Tuesday:  We literally just hiked mountains!  It was amazing.  We would just hike up mountain ranges.  And it's hot as heck because it's almost summer again!  Sister Lefler is a champ and just marches up those mountains.  Man, the greeny fire is so real!  For the first time in a long time, my feet hurt last night.  She's a dang hard worker.  We had to hike literally 45 minutes to a house.  Thank heavens for the Gatorade mom sent me.  And then at night we catch a trike back home, cruise along the ocean side, and then walk home along the boardwalk and the ocean.  I'm so blessed to be in Toledo.  It's such a great area, and Sister Lefler is so amazing. I think she is teaching me more than I'm teaching her.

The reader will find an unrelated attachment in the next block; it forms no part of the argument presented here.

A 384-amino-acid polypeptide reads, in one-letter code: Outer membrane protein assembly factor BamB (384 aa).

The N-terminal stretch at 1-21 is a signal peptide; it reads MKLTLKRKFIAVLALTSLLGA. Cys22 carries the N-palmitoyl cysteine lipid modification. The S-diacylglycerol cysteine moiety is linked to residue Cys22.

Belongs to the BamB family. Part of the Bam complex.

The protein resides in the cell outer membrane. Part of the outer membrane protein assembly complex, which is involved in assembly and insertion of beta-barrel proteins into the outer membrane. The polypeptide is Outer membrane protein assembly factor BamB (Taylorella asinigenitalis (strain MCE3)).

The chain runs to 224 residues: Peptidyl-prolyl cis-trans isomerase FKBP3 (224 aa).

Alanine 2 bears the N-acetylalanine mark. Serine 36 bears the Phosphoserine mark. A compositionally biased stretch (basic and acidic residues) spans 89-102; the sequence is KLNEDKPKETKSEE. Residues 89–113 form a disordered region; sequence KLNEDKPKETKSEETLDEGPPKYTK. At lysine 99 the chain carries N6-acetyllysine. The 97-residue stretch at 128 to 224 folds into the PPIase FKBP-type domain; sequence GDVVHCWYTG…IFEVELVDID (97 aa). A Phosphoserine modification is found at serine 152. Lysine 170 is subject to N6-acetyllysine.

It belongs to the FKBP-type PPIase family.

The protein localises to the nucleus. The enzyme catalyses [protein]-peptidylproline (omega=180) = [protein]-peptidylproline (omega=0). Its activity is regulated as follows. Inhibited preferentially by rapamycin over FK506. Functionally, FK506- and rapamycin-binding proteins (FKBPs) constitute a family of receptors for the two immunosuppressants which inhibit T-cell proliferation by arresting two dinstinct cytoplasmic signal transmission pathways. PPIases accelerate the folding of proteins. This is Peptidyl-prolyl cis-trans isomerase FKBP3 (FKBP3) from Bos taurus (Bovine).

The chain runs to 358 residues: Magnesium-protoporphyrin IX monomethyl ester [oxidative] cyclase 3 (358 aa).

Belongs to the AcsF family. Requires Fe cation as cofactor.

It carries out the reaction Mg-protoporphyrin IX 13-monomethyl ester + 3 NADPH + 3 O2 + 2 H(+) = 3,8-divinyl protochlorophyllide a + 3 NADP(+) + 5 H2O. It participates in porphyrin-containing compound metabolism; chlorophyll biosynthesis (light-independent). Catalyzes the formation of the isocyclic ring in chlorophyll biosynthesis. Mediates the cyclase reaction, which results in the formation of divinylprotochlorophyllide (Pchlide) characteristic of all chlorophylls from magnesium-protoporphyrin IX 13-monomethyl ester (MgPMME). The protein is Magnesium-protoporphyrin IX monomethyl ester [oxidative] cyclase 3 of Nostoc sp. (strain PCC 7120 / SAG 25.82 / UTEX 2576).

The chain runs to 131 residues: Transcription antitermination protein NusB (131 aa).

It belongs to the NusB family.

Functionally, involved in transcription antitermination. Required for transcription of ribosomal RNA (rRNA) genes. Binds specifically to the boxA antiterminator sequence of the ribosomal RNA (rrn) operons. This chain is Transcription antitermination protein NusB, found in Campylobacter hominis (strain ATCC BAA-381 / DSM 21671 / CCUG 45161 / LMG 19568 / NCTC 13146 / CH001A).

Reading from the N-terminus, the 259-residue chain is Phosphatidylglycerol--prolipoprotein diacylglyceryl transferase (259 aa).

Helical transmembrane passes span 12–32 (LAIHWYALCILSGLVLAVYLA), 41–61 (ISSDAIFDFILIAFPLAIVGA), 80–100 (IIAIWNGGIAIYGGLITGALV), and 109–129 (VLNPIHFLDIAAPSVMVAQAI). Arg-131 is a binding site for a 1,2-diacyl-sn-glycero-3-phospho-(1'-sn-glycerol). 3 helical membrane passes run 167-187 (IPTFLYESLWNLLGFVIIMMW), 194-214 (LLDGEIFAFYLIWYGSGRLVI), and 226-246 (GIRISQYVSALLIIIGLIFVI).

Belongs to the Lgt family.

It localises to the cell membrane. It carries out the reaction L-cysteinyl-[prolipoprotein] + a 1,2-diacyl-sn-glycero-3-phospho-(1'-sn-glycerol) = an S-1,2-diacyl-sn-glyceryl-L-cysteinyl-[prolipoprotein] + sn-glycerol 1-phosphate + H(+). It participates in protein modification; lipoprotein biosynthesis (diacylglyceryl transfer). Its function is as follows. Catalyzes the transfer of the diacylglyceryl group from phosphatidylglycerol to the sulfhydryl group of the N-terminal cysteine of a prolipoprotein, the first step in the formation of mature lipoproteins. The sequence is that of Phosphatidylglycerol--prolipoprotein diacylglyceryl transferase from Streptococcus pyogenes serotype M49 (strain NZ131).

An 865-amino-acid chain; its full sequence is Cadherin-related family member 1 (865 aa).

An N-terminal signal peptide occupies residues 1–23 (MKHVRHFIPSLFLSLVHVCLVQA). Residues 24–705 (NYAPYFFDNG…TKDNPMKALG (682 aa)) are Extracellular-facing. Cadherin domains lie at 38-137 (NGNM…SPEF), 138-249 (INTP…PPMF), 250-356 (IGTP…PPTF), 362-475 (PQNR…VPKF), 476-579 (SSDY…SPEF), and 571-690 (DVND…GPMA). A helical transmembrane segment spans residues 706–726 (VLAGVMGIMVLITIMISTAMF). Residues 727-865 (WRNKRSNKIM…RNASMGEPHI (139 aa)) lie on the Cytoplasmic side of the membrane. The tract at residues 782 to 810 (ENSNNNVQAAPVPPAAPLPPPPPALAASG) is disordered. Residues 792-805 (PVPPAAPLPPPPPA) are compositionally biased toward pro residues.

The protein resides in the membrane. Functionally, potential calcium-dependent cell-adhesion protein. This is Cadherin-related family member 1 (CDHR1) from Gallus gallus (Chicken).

I've been studying the New Testament this week.  Curtis mentioned on Christmas that I needed to set some goals since I'll be coming home sooner than I want to admit.  So I made some goals to try to really push myself.  This transfer,  I want to read the entire New Testament.  I started in Matthew and have just loved it.  I understand it so differently now.  I decided to mark everytime that Jesus heals someone, or performs a miracle.  The pages just come to life!  As I've read, I've shed a tear or two.  He is so amazing.  He is so filled with compassion.  I found a new favorite verse in Matthew 8:7.  It says "And Jesus said unto him, I will come and heal them".  Is there anything more beautiful?  I have seen it time and time again in my life, and in the lives of those around me.  His arms are ever outstretched to us.  He will heal us of any sickness we have.  Our fears, our insecurities, our shortcomings, our physical sicknesses, emotional, spiritual, mental.  He will heal us.  But not from afar, no no, He will come to us.  His arms are ever outstretched to us.  I know that He lives.  I have felt Him walk with me in these tiny jungle paths.  I'm so grateful to wear His name on my chest, and to climb mountains to tell people that He lives, and He loves them.  I love you all so much.  Stay strong.